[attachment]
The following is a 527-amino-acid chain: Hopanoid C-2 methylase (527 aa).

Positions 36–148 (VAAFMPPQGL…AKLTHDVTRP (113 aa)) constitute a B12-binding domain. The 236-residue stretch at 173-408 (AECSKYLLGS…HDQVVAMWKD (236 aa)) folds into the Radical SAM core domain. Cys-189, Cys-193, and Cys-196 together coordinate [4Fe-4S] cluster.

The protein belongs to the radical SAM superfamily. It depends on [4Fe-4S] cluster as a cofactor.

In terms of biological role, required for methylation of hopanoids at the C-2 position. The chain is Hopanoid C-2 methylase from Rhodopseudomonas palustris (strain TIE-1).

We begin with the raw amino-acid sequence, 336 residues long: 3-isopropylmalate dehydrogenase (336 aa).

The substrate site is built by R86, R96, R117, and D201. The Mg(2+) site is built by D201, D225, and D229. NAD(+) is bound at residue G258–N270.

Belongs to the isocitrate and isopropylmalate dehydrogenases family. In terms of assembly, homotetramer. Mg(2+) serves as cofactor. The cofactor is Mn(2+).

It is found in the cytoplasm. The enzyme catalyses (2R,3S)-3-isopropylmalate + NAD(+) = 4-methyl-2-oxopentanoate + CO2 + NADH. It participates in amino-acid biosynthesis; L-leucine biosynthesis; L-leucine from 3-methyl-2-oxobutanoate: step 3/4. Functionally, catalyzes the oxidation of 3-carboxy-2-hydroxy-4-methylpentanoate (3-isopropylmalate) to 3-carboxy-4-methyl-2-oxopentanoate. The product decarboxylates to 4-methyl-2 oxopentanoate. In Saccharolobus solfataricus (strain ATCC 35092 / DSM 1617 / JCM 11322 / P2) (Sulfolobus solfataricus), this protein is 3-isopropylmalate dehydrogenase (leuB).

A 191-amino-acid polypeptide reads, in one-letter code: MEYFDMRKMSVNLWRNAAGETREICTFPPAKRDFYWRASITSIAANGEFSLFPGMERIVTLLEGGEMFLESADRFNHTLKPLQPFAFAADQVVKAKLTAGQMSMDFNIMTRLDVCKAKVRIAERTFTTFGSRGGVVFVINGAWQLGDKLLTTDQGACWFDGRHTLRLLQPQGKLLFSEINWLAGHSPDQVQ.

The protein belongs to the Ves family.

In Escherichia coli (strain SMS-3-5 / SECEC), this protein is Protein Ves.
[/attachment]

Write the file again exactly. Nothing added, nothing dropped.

The following is a 527-amino-acid chain: Hopanoid C-2 methylase (527 aa).

Positions 36–148 (VAAFMPPQGL…AKLTHDVTRP (113 aa)) constitute a B12-binding domain. The 236-residue stretch at 173-408 (AECSKYLLGS…HDQVVAMWKD (236 aa)) folds into the Radical SAM core domain. Cys-189, Cys-193, and Cys-196 together coordinate [4Fe-4S] cluster.

The protein belongs to the radical SAM superfamily. It depends on [4Fe-4S] cluster as a cofactor.

In terms of biological role, required for methylation of hopanoids at the C-2 position. The chain is Hopanoid C-2 methylase from Rhodopseudomonas palustris (strain TIE-1).

We begin with the raw amino-acid sequence, 336 residues long: 3-isopropylmalate dehydrogenase (336 aa).

The substrate site is built by R86, R96, R117, and D201. The Mg(2+) site is built by D201, D225, and D229. NAD(+) is bound at residue G258–N270.

Belongs to the isocitrate and isopropylmalate dehydrogenases family. In terms of assembly, homotetramer. Mg(2+) serves as cofactor. The cofactor is Mn(2+).

It is found in the cytoplasm. The enzyme catalyses (2R,3S)-3-isopropylmalate + NAD(+) = 4-methyl-2-oxopentanoate + CO2 + NADH. It participates in amino-acid biosynthesis; L-leucine biosynthesis; L-leucine from 3-methyl-2-oxobutanoate: step 3/4. Functionally, catalyzes the oxidation of 3-carboxy-2-hydroxy-4-methylpentanoate (3-isopropylmalate) to 3-carboxy-4-methyl-2-oxopentanoate. The product decarboxylates to 4-methyl-2 oxopentanoate. In Saccharolobus solfataricus (strain ATCC 35092 / DSM 1617 / JCM 11322 / P2) (Sulfolobus solfataricus), this protein is 3-isopropylmalate dehydrogenase (leuB).

A 191-amino-acid polypeptide reads, in one-letter code: MEYFDMRKMSVNLWRNAAGETREICTFPPAKRDFYWRASITSIAANGEFSLFPGMERIVTLLEGGEMFLESADRFNHTLKPLQPFAFAADQVVKAKLTAGQMSMDFNIMTRLDVCKAKVRIAERTFTTFGSRGGVVFVINGAWQLGDKLLTTDQGACWFDGRHTLRLLQPQGKLLFSEINWLAGHSPDQVQ.

The protein belongs to the Ves family.

In Escherichia coli (strain SMS-3-5 / SECEC), this protein is Protein Ves.